It’s highly recommended that you seat the new studs fully. I would also recommend that you do not use Locktite or any other thread locking agent on the stud backs until they are fully seated.

A good way to seat them is with a spare open-ended lug nut and a socket behind it. You basically apply torque against the hub to press in the stud splines.

…anyone who has been to enough amateur track days has seen some poor soul’s wheels fly off…

After they are seated, some attention needs to be taken to “break them in”. The studs themselves aren’t going to stretch (that is the point of these after all), but the splines might need a few re-torquing attempts to fully seat and settle. This can be done by simply torquing your lug nuts to around 100ft./lbs. with the wheels on the studs/hubs and going for a drive.

As standard practice dictates, drive the car for 50 to 100 miles, then re-torque the lugs. This will need to be done a few times until the studs fully seat.

It’s always a good idea to check torque and wear on the lug and stud threads. Another important thing to take note of… avoid using impact tools on your lug nuts! I know, this is commonplace in dealerships and tire shops, mostly because of speed and general ease of removal and installation.

For the life of me I can’t understand why this practice is acceptable. This goes double when you have aluminum or specially keyed lugs, ALWAYS remove and re-install with hand tools, using the most linear force possible.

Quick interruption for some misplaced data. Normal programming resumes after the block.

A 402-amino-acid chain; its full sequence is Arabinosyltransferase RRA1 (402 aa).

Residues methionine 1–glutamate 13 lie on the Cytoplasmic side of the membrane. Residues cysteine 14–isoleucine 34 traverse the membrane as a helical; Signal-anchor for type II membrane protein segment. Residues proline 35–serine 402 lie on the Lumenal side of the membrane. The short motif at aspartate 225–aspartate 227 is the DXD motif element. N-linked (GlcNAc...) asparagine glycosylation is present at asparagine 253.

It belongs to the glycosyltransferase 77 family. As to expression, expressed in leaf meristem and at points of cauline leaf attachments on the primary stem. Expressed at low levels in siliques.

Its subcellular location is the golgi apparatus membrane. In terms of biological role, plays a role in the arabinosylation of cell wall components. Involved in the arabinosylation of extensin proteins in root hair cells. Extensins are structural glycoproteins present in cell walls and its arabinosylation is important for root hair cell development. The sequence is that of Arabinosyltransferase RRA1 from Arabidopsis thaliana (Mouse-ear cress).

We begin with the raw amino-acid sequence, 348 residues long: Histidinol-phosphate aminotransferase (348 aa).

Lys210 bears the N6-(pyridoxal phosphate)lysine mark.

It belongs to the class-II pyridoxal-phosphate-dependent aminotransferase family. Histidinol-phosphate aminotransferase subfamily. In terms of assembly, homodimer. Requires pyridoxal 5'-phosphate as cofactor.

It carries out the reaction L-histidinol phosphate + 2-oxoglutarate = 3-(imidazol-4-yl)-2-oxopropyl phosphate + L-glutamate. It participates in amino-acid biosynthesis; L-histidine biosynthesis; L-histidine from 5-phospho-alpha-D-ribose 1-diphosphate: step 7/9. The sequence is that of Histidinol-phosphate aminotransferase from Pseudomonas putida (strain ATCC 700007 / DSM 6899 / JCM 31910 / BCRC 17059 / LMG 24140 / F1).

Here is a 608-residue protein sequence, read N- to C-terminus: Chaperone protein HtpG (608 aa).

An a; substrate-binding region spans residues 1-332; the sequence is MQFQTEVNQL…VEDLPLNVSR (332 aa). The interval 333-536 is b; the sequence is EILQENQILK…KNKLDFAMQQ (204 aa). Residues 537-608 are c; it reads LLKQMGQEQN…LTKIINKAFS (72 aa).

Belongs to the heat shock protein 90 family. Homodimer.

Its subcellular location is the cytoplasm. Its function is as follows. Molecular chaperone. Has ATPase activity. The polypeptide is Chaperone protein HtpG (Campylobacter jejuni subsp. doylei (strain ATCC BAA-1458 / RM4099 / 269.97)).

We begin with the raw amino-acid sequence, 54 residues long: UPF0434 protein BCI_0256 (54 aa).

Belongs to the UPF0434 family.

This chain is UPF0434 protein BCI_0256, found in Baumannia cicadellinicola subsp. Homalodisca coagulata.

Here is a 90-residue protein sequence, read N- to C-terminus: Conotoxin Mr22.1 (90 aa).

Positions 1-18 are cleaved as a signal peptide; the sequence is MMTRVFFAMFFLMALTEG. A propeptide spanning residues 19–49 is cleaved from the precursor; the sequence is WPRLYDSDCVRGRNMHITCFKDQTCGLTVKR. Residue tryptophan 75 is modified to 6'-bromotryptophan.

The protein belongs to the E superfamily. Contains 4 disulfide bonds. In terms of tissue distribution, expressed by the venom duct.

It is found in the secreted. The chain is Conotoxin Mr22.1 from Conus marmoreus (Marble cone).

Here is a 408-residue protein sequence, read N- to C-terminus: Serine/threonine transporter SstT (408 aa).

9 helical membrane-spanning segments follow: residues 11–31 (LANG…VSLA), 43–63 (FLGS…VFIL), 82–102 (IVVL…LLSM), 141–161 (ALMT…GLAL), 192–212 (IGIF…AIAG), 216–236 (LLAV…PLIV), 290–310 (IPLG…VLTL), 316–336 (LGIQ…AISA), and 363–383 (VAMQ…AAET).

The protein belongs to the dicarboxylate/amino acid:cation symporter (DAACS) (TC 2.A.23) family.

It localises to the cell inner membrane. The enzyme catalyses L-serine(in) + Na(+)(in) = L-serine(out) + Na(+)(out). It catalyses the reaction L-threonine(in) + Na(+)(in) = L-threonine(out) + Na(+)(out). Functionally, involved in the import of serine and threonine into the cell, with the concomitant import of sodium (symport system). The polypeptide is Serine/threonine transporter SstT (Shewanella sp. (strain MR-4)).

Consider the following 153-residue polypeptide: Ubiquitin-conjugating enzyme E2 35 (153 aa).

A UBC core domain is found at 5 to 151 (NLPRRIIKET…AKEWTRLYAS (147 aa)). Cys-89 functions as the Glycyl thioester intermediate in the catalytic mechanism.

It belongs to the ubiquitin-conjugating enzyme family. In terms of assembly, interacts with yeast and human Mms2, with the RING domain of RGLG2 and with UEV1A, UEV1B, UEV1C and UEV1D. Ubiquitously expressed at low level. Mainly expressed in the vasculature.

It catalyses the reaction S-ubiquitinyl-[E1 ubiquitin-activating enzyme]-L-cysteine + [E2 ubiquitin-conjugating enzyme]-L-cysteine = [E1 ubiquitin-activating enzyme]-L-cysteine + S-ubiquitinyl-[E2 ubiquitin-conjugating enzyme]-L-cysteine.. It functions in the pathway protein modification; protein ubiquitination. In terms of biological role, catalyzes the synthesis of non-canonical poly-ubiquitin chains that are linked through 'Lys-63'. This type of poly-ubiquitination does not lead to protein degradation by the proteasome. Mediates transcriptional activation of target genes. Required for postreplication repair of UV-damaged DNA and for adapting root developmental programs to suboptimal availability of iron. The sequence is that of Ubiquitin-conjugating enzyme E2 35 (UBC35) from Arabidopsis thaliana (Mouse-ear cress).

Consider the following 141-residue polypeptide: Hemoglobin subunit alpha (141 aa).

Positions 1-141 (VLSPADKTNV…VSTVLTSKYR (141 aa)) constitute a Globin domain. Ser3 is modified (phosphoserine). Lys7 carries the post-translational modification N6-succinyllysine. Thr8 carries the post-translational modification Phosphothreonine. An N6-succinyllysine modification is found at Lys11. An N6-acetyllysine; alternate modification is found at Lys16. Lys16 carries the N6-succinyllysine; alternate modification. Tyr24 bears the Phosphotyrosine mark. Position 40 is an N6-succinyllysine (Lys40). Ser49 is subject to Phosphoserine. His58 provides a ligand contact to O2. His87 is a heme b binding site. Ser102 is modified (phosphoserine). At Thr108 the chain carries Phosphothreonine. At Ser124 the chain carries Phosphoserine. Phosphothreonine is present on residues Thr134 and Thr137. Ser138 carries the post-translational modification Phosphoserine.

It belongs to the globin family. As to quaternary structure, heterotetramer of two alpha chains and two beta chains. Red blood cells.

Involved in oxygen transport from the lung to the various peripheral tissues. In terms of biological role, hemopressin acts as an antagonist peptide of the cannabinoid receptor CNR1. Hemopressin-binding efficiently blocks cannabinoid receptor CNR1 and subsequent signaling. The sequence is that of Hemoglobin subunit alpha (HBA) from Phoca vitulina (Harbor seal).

When re-installing lugs always finger tighten in a star pattern to properly center the wheel (doing so with the vehicle weight off the wheels). Most decent wheels have hub-centric rings to aid in this as well (if not, invest a few dollars in a set). Once your wheel is centered use a high quality torque wrench to finish installation to proper spec (with vehicle weight on the wheels). Remember to always tighten with the torque wrench in a star pattern as well.

What about wheel spacers?

Another pet-peeve of mine is wheel spacers. These are often used with the false understanding that they will “widen” the track of the vehicle and improve handling. Nothing could be further from the truth. Spacers ruin alignment geometry and put massive, un-due stress on your hubs and wheel bearings (and create an improper roll center….double that on lowered cars). I could write a few pages on this subject to illustrate this point, but let’s take it for face value and say wheel spacers = bad… wider wheels with proper offset = good.

Before this simple article turns into a rant on this author’s personal opinions and gripes, let’s cut it short and save those discussions for the future.

I hope this information helps keep people safe. It is by no means a manifesto or gospel on the intricacies of linear and sheer forces on a motor vehicle’s drive-train, but it’s a great place to start.

All of us weekend warriors should gain an extra boost of confidence and safety by thinking these topics through and implementing some strategies to keep our tortured wheels on our cars. At the end of the day, it can’t hurt and could possibly save you a lot of pain and suffering (and embarrassment) on the track.

I have a list of OEM torque specs (lug nut torque chart), if anyone wants some further details. With decent lugs and studs you should be able to go 20 or more ft./lbs. over OEM specifications.

Please don’t hesitate to ask question and second opinions – That’s what the comments section is for. Plus, you can always contact me. The end result will be knowledge. Knowledge is power.

Keep it safe fellow drivers.

Ari Mouratides